It was timely for the Prime Minister of Pakistan to visit China last week (see article here) as an alliance with a partner of this kind potentially gives Pakistan extra “scale” or “weight” in its discussions with the US, and these are recognised sources of bargaining power.

However, on closer scrutiny this development probably makes little difference to US/Pakistan relations. The Pakistan government has “security” negotiating needs with the US – fulfilled by large supplies of cash and other resources. It also has a constant domestic negotiation going on with its own radicalised Islamic population where it also has “security” needs – hence its ambivalent attitude to the war on terror.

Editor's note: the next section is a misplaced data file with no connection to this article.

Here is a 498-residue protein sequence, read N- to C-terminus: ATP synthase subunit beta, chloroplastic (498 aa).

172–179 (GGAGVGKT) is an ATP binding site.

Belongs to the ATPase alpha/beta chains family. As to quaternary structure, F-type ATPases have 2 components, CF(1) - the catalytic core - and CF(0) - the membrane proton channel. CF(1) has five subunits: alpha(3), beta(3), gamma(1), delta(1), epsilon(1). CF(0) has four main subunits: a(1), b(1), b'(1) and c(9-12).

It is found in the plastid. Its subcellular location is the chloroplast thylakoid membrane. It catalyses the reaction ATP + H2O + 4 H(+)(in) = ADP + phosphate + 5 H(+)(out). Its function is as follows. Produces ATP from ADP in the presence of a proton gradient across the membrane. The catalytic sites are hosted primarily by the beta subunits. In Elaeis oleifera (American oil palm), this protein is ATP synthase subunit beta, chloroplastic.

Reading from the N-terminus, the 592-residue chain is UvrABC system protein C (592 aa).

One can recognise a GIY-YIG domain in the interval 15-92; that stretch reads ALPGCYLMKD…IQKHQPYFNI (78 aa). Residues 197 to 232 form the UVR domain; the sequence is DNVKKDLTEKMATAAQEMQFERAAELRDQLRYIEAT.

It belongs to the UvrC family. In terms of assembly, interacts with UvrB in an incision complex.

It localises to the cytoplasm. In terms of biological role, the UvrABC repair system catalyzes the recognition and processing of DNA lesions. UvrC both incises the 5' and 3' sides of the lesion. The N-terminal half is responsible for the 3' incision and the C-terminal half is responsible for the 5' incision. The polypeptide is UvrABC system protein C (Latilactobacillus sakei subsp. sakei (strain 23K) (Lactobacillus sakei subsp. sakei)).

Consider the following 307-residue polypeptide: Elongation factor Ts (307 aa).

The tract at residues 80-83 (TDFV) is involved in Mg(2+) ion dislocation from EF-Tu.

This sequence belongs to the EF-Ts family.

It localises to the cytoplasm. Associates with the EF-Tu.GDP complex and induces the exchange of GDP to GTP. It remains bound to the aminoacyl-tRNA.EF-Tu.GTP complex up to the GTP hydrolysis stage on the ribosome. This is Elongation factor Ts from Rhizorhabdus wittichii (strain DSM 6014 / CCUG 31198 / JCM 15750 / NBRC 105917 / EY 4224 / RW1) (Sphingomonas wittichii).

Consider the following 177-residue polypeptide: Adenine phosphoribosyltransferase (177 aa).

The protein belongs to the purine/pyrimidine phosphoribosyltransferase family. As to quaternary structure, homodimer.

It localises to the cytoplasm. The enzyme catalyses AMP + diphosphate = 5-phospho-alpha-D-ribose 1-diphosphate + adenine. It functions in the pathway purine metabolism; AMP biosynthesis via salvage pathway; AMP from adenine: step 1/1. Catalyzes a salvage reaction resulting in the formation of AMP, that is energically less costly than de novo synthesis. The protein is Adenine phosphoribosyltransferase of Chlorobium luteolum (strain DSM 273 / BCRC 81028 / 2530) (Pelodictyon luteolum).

China has an interest in friendly relations with Pakistan, but it is unlikely to want to supplant the US as a major supplier of cash and other resources. Equally, China, with a large Muslim population of its own which it wants to control, is unlikely to be any more in favour of Pakistan’s semi-tolerant attitude to extremists than the US is.

If, as a result of this, the US does not feel that there is any real threat that Pakistan could ever substitute China for its relationship with the US in its international dealings, then the US is unlikely to feel too anxious or threatened about a one-off visit by the Pakistan Prime Minister to China.